Raise grain/pumice

Construction and repair of Classical Guitar and related instruments
vesa
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Location: Sulva, Finland

Raise grain/pumice

Post by vesa » Sun Dec 16, 2018 10:25 am

When finishing RW.
1. Do you raise grain-sand-raise-grain-sand...etc. and then give the smooth surface
spit coats of shellac before pumicing (is this to overkill?)?
2. Or do you make the surface reasonable smooth by scraping and sanding
and then spit coats and pumicing ?
3. Plan C (something else)?

Vesa
Vesa Kuokkanen

Antonio Marin nr. 813 1995 (Bouchet)
Vesa Kuokkanen 2016

vesa
Posts: 833
Joined: Tue Mar 01, 2016 12:52 pm
Location: Sulva, Finland

Re: Raise grain/pumice

Post by vesa » Fri Jan 04, 2019 10:39 am

Nobody grainfilling IRW with pumice anymore? :)
OK the point with my question was:
Would it be easier/faster to pumice when the surface is not totally smooth (as it is after raise grain-sand sequence) because you would (at least theoretically) have a bit more meat (RW dust) to work with?
OR would you get too much slurry that can be difficult to get rid of?

Vesa
Vesa Kuokkanen

Antonio Marin nr. 813 1995 (Bouchet)
Vesa Kuokkanen 2016

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Michael.N.
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Re: Raise grain/pumice

Post by Michael.N. » Fri Jan 04, 2019 12:22 pm

Don't see the point of 1.
2 is the normal method.
Historicalguitars.

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Alexandru Marian
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Re: Raise grain/pumice

Post by Alexandru Marian » Fri Jan 04, 2019 12:53 pm

I sand to 240 or 320 depending on how the rw responds to it, raise the grain with water, sand again. Do a very very light coat of shellac then start the pumice rubbing with alcohol only. For me, the more shellac, the worse it goes. A bit helps glue the slurry but too much and it turns very messy. In theory a lot of sealing helps keep the purflings clean but the rubbing with alcohol wipes any seal instantly so you just end up with a lot of shellac in the mix to create a sticking goo. The goo can be dealt with in a couple ways: a very wet (alcohol) cloth can easily break and spread it, and the sooner you do it the better. The next day it will be harder to break, so whatever leftovers i have for the next day, I first reduce by more sanding (very carefully as to not expose new pores) then use the wet cloth and a bit of fresh pumice.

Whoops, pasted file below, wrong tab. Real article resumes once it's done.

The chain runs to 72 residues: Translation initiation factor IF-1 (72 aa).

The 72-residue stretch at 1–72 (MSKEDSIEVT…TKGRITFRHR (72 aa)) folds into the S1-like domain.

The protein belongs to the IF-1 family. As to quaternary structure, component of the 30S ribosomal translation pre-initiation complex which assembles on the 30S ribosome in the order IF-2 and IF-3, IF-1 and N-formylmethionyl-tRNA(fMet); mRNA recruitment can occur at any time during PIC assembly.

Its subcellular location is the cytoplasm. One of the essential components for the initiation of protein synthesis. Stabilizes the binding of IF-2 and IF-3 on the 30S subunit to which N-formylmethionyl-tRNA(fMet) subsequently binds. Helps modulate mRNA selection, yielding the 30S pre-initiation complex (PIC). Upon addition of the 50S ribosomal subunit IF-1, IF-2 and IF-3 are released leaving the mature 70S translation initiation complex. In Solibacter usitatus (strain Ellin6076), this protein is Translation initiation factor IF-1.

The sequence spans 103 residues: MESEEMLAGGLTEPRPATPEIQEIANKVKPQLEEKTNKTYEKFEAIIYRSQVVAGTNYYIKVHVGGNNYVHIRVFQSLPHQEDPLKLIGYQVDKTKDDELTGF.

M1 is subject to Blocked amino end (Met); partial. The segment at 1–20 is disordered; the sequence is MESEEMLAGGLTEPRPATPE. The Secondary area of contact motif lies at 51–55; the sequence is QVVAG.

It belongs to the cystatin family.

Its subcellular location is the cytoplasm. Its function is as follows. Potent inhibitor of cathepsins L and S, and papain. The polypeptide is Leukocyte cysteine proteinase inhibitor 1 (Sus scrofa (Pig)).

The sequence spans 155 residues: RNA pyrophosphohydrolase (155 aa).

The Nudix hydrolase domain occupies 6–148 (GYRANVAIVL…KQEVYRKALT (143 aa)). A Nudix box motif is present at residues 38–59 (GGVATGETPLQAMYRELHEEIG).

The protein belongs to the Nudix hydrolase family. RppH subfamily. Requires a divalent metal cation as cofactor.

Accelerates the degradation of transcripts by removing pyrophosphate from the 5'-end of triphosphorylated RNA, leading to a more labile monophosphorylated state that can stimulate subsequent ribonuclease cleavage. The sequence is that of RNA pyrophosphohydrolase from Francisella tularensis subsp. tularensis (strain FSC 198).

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geoff-bristol
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Location: Bristol - UK

Re: Raise grain/pumice

Post by geoff-bristol » Sat Jan 05, 2019 11:40 pm

You can apply several coats shellac and let dry. Then rub with pumice and white spirit ( household paint thinners ) It stays wet longer than spirit - and the dried shellac still seem to buff into the bare wood. The thinner evaporates off completely - so its not big deal if it goes wrong. Makes a very smooth surface. You can add some dark pigment to the pumice as well - I use cassel earth ( but raw/burnt umber would do ) Once smooth seal up with a brushed shellac coat to set it all before any more sanding.

Not a fan of water on bare wood - if it can be avoided !

James Frieson
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Re: Raise grain/pumice

Post by James Frieson » Tue Jan 08, 2019 2:34 am

Shellac and pumice make an excellent non-slip surface

Stephen Faulk
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Re: Raise grain/pumice

Post by Stephen Faulk » Tue Jan 08, 2019 5:35 am

James Frieson wrote:
Tue Jan 08, 2019 2:34 am
Shellac and pumice make an excellent non-slip surface
Should we put it on skateboard decks and stairs ? LoL
Patience at the bending iron pays in rounded dividends!

Tobias Braun
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Re: Raise grain/pumice

Post by Tobias Braun » Tue Jan 08, 2019 7:21 am

Good morning!

Just to add one more funny comment that I "invented" in a conversation with an English friend/colleague a couple of years ago: "I have a poor feeling about your pore filling." :-)

Have a nice day!

Tobias

Stephen Faulk
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Joined: Tue Jul 03, 2012 3:27 am

Re: Raise grain/pumice

Post by Stephen Faulk » Tue Jan 08, 2019 9:17 am

Tobias Braun wrote:
Tue Jan 08, 2019 7:21 am
Good morning!

Just to add one more funny comment that I "invented" in a conversation with an English friend/colleague a couple of years ago: "I have a poor feeling about your pore filling." :-)

Have a nice day!

Tobias
In some cases the filling is fine, but some are born with poor pores. They can't help it, and it's not a big matter. Now a bartender who pours a poor pour, that's no laughing matter. I want a good pour, preferably scotch.
Patience at the bending iron pays in rounded dividends!

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